E3 Preview: The Last of Us


Uncharted developer Naughty Dog offered one of the few genuine surprises at Sony’s recent pre-E3 events. It’s not that I didn’t already know about The Last of Us, but the demo’s reliance on quiet moments of humanity stood in stark contrast to most of the other publisher demos. There are shouts aplenty to be sure, but also several significant silences that drew my attention in far more than the overbearing set pieces of other games. In an industry where nuclear explosions, towering giants, and star-hopping spaceships are the standard, the human relationship at the heart of The Last of Us creates a much more compelling reality.

The game follows Joel and Ellie. He’s a grizzled sort of loner we’ve seen a hundred times in games like these, but his character takes on a new dimension due to the presence of Ellie, a teenage girl stuck between childhood idealism and a post-apocalyptic cynicism. The pair fall into a sort of father-daughter relationship, which gives Joel something to care about other than himself. In terms of attitudes, it reminds me a bit of The Road by Cormac McCarthy. The pair must survive the results of a disease-driven apocalypse

In the demo, Joel and Ellie are driving through streets crowded with abandoned vehicles when they spot a man acting hurt on the road ahead. Ellie’s curious but Joel immediately suspects an ambush and guns the engine to race past the struggling survivor. It turns out Joel’s suspicions were right on the money; as his truck reaches the next intersection, a group of bandits crashes an abandoned bus into Joel’s truck, sending it crashing into a nearby garage. Ellie’s presence really heightens the tension here, because as Joel, the player realizes he has a liability, someone to worry about other than himself.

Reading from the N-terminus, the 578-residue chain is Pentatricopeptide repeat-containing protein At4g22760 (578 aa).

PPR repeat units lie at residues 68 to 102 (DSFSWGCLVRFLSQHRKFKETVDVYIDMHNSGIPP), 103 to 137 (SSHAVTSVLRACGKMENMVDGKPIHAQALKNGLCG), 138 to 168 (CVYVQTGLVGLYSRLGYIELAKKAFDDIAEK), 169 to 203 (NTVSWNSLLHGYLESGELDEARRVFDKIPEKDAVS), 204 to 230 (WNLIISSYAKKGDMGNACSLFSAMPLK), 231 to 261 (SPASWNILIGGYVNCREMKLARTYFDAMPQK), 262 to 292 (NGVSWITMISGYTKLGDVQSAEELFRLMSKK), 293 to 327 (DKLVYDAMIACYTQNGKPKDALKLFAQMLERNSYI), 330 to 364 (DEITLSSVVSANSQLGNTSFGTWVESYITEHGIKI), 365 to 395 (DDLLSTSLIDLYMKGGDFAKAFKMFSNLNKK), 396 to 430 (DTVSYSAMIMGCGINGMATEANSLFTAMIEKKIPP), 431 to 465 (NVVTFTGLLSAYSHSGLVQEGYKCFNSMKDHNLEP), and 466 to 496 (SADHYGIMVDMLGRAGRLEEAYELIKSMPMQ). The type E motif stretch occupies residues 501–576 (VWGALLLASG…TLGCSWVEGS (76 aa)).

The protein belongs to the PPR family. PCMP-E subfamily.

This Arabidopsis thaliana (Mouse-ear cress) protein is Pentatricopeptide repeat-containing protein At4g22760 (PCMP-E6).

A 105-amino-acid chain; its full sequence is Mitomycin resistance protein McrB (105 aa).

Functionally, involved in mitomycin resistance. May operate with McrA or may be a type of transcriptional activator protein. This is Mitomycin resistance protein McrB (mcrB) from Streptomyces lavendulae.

The tension ratchets up even higher as the bandits seize Ellie when the pair tries to escape from the crashed truck. Joel pulls out his gun and fights it out with a handful of bandits in the dim garage, and the whole time I kept feeling the urgency of wanting to take out these guys and find Ellie. I won’t spoil the encounter or the eventual reunion with Ellie, but the whole sequence is a wonderful example of how silence and stillness can sometimes be more interesting than fireballs and heavy soundtracks.

It’s the sense that something is about to happen, or that danger is just around the next corner that really drew me into the demo. When Joel and Ellie begin scavenging for ways to get out now that Joel’s truck is ruined, you’re always worried that the pair is making too much noise in the city.

Eventually they decide to walk towards a nearby bridge in hopes of getting away from the city. The setting tells more of the story here. There’s a huge traffic jam of abandoned vehicles leading up to the bridge and Joel explains that the military must have killed the people as they were trying to escape the quarantine. As the pair climb over the cars, they hear a group approaching from the other side. Not knowing what to expect, Joel and Ellie hide just as another group of bandits climbs into view in front of them.

That’s where the E3 demo ended, but Naughty Dog has promised to show even more soon.

Game: The Last Of Us
Genre: Survival Horror
Developer: Naughty Dog
Publisher: Sony Computer Entertainment
Platform(s): PS3
Available from: Amazon(US), GameStop(US)


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